The epic verse of "Blind Harry" (or "Henry the Minstrel") is the main source on the life of Sir William Wallace. It was written around 1477 and based on the now lost Latin book of John Blair, commisioned by 'the fetching bishop' William Sinclair, Bishop of Dunkeld, to send to the Pope. Blind Harry gathered stories and traditions of Wallace from all over Scotland and sang or recited his verse. He was well recieved at the Renaissance court of King James IV. Blind Harry's "Acts and Deidis of the Illustre and Vallyeant Campioun Schir William Wallace" was one of the first Scottish books printed in Scotland. Hamilton's edition, "wherein the old obsolete words are rendered more intelligible", first published in 1722, had a great influence on Burns (whom it inspired to visit many of the sites mentioned and to write a number of poems including "Scots Wha Hae") and many others, including Wordsworth and Byron. Elspeth King, has long campaigned to bring Blind Harry's work back into print in an accessible form, and argues for its significance amd relevance today.
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Which book has been the greatest inspiration to Scots within and outwith Scotland over the last 500 years?
Why has one of the most influential books ever published in Scotland been out of print for almost 140 years, despite the fact that at least 47 editions are known to have been published?
Is the "lost manuscript" on which the book is said to have been based in existence?
How did American writer Randall Wallace come to base his script for Braveheart on this book?
Would a parliament in Scotland have won decisive support without the Braveheart factor?
Why has the poet and minstrel - whose work Burns deemed worthy of Homer - been ignored for so long?
Who was Blind Harry, and what is the significance of his work in modern Scotland today?About the Author:
Blind Harry is thought to have lived from 1440 to 1493. Little is known about him. His one major achievement was to gather and record in writing stories about Wallace. He sang or recited these stories in verse form, and was well received at the Renaissance Court o f James IV.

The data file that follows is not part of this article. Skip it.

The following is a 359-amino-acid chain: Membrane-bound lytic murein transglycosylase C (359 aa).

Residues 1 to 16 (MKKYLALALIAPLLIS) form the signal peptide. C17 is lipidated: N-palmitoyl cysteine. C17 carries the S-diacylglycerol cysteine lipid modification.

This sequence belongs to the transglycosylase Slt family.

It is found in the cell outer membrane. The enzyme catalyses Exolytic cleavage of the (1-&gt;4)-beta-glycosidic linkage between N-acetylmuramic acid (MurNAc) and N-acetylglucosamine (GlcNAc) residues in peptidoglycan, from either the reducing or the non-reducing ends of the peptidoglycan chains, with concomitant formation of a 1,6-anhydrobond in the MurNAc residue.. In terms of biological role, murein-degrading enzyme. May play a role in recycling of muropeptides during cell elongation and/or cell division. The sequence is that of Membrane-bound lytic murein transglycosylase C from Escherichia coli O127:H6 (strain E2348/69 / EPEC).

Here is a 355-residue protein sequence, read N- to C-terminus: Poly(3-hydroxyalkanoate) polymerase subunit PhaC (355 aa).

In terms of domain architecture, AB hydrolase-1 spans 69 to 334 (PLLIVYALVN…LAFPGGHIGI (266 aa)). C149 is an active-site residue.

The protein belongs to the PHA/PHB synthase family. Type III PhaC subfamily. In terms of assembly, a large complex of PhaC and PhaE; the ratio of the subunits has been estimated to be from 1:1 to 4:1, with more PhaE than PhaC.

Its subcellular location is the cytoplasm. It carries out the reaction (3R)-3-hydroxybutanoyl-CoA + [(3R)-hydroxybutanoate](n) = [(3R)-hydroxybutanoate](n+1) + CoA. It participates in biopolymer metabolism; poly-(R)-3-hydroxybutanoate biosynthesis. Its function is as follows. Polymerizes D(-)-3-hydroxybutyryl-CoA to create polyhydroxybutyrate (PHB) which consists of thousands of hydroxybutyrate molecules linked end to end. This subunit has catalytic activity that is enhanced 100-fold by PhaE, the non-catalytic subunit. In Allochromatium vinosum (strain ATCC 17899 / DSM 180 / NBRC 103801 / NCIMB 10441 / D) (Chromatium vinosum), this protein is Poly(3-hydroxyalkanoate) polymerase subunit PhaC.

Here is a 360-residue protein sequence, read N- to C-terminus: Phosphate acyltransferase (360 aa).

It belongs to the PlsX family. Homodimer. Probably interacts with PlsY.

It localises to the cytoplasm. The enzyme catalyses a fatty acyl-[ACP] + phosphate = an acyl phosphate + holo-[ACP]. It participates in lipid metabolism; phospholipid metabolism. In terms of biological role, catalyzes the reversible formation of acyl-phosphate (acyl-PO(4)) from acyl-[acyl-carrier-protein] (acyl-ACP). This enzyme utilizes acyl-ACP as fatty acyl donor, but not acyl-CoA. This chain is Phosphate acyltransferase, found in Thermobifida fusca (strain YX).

William Hamilton of Gilbertfield was a poet and soldier. All but forgotten now, it was he who brought Wallace back tot he attention with his hugely popular ‘translation’ of Blind Harry’s original poem.
Elspeth King is the Director of the Stirling Smith Art Gallery & Museum, which has a large collection of Wallace memorabilia and hosted the exhibition ‘Scotland’s Liberator- The Life and Legacy of William Wallace- throughout 1997 marking the 700 anniversary of the Battle of Stirling Bridge.
Owain Kirby, a recent graduate of the Duncan of Jordanstone College of Art, is a freelance illustrator and artist who prefers to work in linocut, loves Scottish history and lives in Stirling.
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Descripción Luath Press Ltd, 2003. Paperback. Estado de conservación: New. Nº de ref. de la librería P110946487332
Descripción Luath Press Ltd, 2003. Paperback. Estado de conservación: New. book. Nº de ref. de la librería 946487332
Descripción Luath Press Ltd. PAPERBACK. Estado de conservación: New. 0946487332 New. Looks like an interesting title, learn more! We provide domestic tracking upon request. We provide personalized customer service and want you to have a great experience purchasing from us. 100% satisfaction guaranteed and thank you for your consideration. Nº de ref. de la librería S-0946487332
Descripción Luath Press Limited, 1999. Paperback. Estado de conservación: New. Nº de ref. de la librería DADAX0946487332